Let's begin this post by saying there's no reason to worry, everybody is fine. (We've always wanted to write that — because let's be honest, when we start conversations with our mom that way she goes bananas.) See, there was a small explosion in Times Square early this morning, but nobody was hurt. Apparently somebody tossed an explosive device at a U.S. military recruiting center just before 4 a.m. today. The office's window was smashed, and a door was damaged. Traffic was interrupted for a while, but now it appears to be back to normal. The Department of Homeland Security says it's investigating whether it was terrorism-related, but according to NY1, there wasn't a sense of panic in the area this morning. Explained droll host Pat Kiernan: "It seemed people were annoyed by the nuisance as much as anything."
Small explosion hits New York's Times Square [Reuters]
Update: Mayor Bloomberg just held a press conference about this. It turns out that it was a bomb in an ammunition box. Bloomberg called the attack on the recruitment office an insult to our troops and added that "New York City is back and open for business." NYPD chief Ray Kelly said the device was not "particularly sophisticated" and explained that there is one witness who saw a suspicious hooded man on a bicycle passing the recruiting station just before the explosion.
• Things keep getting worse at the Deutsche Bank building: Yesterday a worker for the sinister John Galt Corporation "lost control" of a forklift on the 23rd floor, from which it tumbled 200 feet to the ground, crashing through the roof of a shed and sending two more firefighters to the hospital. [NYT]
If it feels like the city is falling apart around you, it may not just be your paranoia talking. Early yesterday afternoon a section of midtown sidewalk collapsed under two construction workers jackhammering it, sending them on a ten-foot fall into the hole underneath and leaving both at Bellevue Hospital in stable condition. With exploding steam pipes and "structurally deficient" bridges, what else can go wrong? Christopher Bonanos considered that question in this week's New York. Our advice: Be ready for blackout, and watch out for falling bricks.
The Old Town [NYM]
Two Hurt in Sidewalk Collapse [Newsday]
• Juror Bloomberg is back at his day job — and he's brokered a deal with Albany that will require more developers in more neighborhoods to include low-income housing in their projects. Spitzer's likely to sign. [NYT]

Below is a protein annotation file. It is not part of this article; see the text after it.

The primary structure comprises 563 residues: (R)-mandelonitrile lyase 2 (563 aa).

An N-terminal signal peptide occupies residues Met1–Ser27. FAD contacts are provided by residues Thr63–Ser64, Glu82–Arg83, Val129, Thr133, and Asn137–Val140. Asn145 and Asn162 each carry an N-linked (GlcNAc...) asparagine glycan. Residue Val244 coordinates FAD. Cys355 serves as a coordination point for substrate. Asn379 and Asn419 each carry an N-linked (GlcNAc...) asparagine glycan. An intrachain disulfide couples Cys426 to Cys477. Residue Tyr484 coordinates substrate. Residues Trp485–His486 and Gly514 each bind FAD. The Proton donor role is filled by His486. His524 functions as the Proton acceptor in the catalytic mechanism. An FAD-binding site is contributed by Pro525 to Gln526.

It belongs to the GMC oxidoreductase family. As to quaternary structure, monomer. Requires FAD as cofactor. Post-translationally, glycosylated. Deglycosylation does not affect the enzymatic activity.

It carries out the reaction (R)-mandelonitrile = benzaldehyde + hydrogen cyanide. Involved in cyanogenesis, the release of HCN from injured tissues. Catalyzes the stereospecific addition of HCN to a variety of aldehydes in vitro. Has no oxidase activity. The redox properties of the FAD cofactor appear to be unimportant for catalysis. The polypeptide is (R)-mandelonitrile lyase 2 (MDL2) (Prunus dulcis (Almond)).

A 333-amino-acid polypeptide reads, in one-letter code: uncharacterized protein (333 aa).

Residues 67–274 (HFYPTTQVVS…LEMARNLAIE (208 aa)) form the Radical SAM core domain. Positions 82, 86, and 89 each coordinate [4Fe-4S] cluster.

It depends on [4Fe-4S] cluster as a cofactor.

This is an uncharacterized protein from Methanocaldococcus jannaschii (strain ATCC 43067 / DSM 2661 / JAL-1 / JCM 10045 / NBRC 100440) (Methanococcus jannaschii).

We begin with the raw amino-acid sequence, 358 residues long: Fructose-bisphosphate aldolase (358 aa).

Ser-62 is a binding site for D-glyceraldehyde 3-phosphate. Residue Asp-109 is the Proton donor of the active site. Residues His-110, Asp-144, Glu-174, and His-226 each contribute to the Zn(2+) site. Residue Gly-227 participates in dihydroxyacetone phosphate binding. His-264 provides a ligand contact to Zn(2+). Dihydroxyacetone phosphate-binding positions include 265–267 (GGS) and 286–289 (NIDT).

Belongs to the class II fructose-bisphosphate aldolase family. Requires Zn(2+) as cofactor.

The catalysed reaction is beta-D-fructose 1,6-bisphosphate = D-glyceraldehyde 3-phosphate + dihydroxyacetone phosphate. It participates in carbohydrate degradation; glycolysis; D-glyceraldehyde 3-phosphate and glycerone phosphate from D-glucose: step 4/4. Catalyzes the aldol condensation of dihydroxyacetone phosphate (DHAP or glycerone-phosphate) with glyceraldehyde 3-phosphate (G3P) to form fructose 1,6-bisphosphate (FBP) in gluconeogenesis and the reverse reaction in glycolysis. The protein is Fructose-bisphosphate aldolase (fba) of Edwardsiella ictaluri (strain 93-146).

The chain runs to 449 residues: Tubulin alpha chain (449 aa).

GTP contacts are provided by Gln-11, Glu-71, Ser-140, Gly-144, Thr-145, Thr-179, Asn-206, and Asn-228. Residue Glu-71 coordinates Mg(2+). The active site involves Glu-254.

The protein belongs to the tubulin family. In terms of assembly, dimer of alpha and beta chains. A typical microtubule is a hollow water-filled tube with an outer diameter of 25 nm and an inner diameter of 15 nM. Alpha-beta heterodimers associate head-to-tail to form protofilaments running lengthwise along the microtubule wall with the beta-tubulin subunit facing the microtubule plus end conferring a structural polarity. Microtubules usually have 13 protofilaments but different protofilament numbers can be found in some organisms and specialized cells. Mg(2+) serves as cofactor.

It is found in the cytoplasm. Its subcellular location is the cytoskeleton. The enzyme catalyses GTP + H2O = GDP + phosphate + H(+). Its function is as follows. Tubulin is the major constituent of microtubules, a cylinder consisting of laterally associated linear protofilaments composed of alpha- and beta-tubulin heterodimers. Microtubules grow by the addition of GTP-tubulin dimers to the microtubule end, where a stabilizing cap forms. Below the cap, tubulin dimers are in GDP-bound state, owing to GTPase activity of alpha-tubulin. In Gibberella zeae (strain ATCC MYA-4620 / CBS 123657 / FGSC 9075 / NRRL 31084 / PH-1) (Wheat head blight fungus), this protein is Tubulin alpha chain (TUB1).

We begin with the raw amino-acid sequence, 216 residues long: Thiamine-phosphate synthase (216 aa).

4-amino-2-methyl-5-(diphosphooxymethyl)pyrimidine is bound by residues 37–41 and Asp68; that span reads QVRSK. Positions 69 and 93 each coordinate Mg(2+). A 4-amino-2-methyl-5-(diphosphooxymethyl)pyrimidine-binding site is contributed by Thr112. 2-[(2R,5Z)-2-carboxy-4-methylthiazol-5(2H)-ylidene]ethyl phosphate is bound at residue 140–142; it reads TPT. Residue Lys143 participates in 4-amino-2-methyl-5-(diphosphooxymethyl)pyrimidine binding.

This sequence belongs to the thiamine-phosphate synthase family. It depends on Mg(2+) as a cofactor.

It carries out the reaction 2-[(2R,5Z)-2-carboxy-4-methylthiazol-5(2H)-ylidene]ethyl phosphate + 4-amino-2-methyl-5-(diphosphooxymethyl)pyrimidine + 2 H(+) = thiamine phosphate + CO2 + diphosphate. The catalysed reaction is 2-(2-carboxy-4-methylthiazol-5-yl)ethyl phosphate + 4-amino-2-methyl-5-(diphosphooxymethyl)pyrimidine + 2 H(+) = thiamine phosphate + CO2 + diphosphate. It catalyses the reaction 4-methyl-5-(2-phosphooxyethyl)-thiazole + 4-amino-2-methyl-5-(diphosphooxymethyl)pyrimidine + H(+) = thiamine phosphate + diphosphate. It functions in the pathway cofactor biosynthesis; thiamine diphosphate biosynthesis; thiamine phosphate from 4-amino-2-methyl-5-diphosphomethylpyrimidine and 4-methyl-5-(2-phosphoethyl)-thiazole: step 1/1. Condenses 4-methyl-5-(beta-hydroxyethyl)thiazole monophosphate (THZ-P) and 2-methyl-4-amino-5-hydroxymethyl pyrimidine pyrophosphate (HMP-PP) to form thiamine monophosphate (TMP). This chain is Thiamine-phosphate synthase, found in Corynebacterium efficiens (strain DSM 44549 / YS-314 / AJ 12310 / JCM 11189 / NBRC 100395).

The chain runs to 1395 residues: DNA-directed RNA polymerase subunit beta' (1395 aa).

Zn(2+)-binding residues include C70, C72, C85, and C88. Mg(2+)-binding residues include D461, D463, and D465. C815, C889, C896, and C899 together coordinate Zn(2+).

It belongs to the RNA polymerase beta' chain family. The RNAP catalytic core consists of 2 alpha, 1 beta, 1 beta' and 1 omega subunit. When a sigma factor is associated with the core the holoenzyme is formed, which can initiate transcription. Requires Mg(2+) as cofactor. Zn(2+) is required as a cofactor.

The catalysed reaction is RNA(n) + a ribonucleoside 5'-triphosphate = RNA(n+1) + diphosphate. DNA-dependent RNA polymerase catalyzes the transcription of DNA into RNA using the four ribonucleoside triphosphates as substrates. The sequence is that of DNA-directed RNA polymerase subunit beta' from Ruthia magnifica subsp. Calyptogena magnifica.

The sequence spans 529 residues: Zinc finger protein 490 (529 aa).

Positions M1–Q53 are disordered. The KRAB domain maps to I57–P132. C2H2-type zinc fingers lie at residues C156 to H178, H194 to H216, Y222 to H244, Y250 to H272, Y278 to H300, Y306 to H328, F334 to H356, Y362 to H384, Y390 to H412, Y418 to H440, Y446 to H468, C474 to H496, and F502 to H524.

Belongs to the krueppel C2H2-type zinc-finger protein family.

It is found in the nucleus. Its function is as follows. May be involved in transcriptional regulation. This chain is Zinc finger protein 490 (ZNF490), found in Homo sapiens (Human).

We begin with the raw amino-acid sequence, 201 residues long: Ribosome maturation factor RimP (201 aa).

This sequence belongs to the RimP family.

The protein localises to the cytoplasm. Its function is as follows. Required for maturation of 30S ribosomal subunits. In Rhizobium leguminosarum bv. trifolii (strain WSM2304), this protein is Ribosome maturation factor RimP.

• The newest chapter in the fast-developing Spitzer scandal: The State Ethics Commission, which definitely has subpoena power, has joined the State Senate in requesting the documents from the Bruno investigation. Not looking good. [amNY]
• Thirty or so Bancrofts are converging on a Boston Hilton today to discuss whether they'd like some more money. (Actually, spread across the clan, the estimated $500 million in profit a Dow Jones sale would bring doesn't sound like a staggering amount.) [NYT]
• Councilman and former Black Panther Charles Barron (he of the "Sonny Carson" avenue-renaming idea Bloomberg called "the worst ever") announced he's running to replace Marty Markowitz as the Brooklyn beep. Should be a lively campaign, as they say. [NYP]
• In rapper-arrest news, Lil Wayne and Ja Rule have been picked up on separate (!) gun-possession charges in busts an hour apart. [WNBC]
• Midtown businesses that lost money to last week's steam-pipe blast will not see a red cent from Con Ed — not even restaurants that lost their supplies to spoilage when the power was cut. Some are threatening to sue. [NYDN]
• And the Yankees beat the Devil Rays 21-4 last night, which both tabs agree puts the team in the "21 Club." Yuk yuk yuk. [NYDN, NYP]
Human beings build mental models for things. You don't really think about your commute into work; you just do it, the same as you do every day. This is why every now and then, when you walk to that same subway station to go someplace else, you get on that usual morning-commute train even though you mean to go the other way. Well, we have a model for party reporting, and last night we were set to cover the after-party for Glenn Close's new FX drama, Damages, which we were told was at Cipriani's. We assumed that meant Cipriani 42nd Street, so we left the office at the end of the day on autopilot. We saw some police barricades; we ignored them. We turned onto 42nd Street. There were a lot of bright lights. The street was blocked off. Wow, we thought, big premiere.
If you've always wondered what it might look like if the mild-mannered street in front of you were suddenly to explode, and if you weren't lucky enough to be near Grand Central the other day, we've got some good news. The Fire Department located a security camera on Lexington Avenue that caught the steam-pipe explosion. The main problem with security cameras, of course, is bad composition — so just be warned to keep your eye on the top of the frame. Also, the Fire Department has confirmed that the time stamp on the tape is wrong. So don't get hung up on that.
Moments Before the Steam Pipe Explosion [YouTube]
Video Shows Steam Pipe Explosion [City Room/NYT]
• Families of 9/11 victims are upset — are the families of 9/11 victims ever not upset? — because the city plans to commemorate the attacks' sixth anniversary in the small Zuccotti park. Instead of, you know, in the middle of a giant construction site. [amNY]
“There is no reason to believe this is anything other than a failure of our infrastructure,” Mayor Mike insisted last night, attempting to calm any what-have- the-terrorists-done-now fears. Thing is: It's hard to feel comfortable when cops are swarming the explosion site dressed like something out of Star Trek. With this afternoon's announcement that no asbestos was found in the air, perhaps the police are losing the gas masks?